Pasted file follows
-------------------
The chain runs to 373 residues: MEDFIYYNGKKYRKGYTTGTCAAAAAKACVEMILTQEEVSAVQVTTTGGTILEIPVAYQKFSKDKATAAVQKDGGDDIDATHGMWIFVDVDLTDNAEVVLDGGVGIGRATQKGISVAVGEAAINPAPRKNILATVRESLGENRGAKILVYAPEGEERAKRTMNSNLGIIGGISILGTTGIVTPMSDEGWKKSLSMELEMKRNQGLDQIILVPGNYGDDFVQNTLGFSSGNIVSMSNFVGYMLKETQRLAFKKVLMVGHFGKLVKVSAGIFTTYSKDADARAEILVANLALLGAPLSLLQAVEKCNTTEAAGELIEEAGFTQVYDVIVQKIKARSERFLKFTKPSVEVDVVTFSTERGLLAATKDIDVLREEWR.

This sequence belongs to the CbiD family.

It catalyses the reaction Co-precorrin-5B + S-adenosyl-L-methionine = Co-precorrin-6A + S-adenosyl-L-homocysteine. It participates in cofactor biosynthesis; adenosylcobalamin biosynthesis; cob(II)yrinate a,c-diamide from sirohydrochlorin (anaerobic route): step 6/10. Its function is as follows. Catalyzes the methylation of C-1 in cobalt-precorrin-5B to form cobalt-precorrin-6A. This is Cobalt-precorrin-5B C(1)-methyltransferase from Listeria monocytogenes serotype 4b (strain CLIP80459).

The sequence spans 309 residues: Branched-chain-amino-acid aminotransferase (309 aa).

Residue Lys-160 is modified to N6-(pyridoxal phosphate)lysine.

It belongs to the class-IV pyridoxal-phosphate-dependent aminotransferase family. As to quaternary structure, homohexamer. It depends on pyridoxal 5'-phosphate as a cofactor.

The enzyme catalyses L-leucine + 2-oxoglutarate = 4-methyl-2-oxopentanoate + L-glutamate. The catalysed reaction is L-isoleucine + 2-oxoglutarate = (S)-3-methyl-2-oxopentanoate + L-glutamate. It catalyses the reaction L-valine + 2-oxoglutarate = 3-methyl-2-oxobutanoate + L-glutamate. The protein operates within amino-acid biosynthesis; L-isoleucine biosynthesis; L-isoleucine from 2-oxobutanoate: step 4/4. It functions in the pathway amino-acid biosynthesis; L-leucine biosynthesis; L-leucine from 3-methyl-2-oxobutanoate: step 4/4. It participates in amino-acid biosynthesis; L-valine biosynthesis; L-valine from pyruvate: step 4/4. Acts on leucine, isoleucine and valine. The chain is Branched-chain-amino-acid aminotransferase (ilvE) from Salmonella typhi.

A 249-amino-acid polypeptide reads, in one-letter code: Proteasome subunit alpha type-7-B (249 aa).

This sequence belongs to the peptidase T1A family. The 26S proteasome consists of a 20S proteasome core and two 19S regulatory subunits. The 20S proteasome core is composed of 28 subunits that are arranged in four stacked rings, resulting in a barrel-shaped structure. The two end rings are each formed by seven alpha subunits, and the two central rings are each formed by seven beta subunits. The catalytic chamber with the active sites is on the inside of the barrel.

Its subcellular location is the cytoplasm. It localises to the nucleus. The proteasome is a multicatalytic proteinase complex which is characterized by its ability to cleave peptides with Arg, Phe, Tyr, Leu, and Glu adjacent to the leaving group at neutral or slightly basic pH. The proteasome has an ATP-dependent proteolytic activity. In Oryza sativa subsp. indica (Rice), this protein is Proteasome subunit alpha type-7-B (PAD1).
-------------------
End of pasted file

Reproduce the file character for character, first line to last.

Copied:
The chain runs to 373 residues: MEDFIYYNGKKYRKGYTTGTCAAAAAKACVEMILTQEEVSAVQVTTTGGTILEIPVAYQKFSKDKATAAVQKDGGDDIDATHGMWIFVDVDLTDNAEVVLDGGVGIGRATQKGISVAVGEAAINPAPRKNILATVRESLGENRGAKILVYAPEGEERAKRTMNSNLGIIGGISILGTTGIVTPMSDEGWKKSLSMELEMKRNQGLDQIILVPGNYGDDFVQNTLGFSSGNIVSMSNFVGYMLKETQRLAFKKVLMVGHFGKLVKVSAGIFTTYSKDADARAEILVANLALLGAPLSLLQAVEKCNTTEAAGELIEEAGFTQVYDVIVQKIKARSERFLKFTKPSVEVDVVTFSTERGLLAATKDIDVLREEWR.

This sequence belongs to the CbiD family.

It catalyses the reaction Co-precorrin-5B + S-adenosyl-L-methionine = Co-precorrin-6A + S-adenosyl-L-homocysteine. It participates in cofactor biosynthesis; adenosylcobalamin biosynthesis; cob(II)yrinate a,c-diamide from sirohydrochlorin (anaerobic route): step 6/10. Its function is as follows. Catalyzes the methylation of C-1 in cobalt-precorrin-5B to form cobalt-precorrin-6A. This is Cobalt-precorrin-5B C(1)-methyltransferase from Listeria monocytogenes serotype 4b (strain CLIP80459).

The sequence spans 309 residues: Branched-chain-amino-acid aminotransferase (309 aa).

Residue Lys-160 is modified to N6-(pyridoxal phosphate)lysine.

It belongs to the class-IV pyridoxal-phosphate-dependent aminotransferase family. As to quaternary structure, homohexamer. It depends on pyridoxal 5'-phosphate as a cofactor.

The enzyme catalyses L-leucine + 2-oxoglutarate = 4-methyl-2-oxopentanoate + L-glutamate. The catalysed reaction is L-isoleucine + 2-oxoglutarate = (S)-3-methyl-2-oxopentanoate + L-glutamate. It catalyses the reaction L-valine + 2-oxoglutarate = 3-methyl-2-oxobutanoate + L-glutamate. The protein operates within amino-acid biosynthesis; L-isoleucine biosynthesis; L-isoleucine from 2-oxobutanoate: step 4/4. It functions in the pathway amino-acid biosynthesis; L-leucine biosynthesis; L-leucine from 3-methyl-2-oxobutanoate: step 4/4. It participates in amino-acid biosynthesis; L-valine biosynthesis; L-valine from pyruvate: step 4/4. Acts on leucine, isoleucine and valine. The chain is Branched-chain-amino-acid aminotransferase (ilvE) from Salmonella typhi.

A 249-amino-acid polypeptide reads, in one-letter code: Proteasome subunit alpha type-7-B (249 aa).

This sequence belongs to the peptidase T1A family. The 26S proteasome consists of a 20S proteasome core and two 19S regulatory subunits. The 20S proteasome core is composed of 28 subunits that are arranged in four stacked rings, resulting in a barrel-shaped structure. The two end rings are each formed by seven alpha subunits, and the two central rings are each formed by seven beta subunits. The catalytic chamber with the active sites is on the inside of the barrel.

Its subcellular location is the cytoplasm. It localises to the nucleus. The proteasome is a multicatalytic proteinase complex which is characterized by its ability to cleave peptides with Arg, Phe, Tyr, Leu, and Glu adjacent to the leaving group at neutral or slightly basic pH. The proteasome has an ATP-dependent proteolytic activity. In Oryza sativa subsp. indica (Rice), this protein is Proteasome subunit alpha type-7-B (PAD1).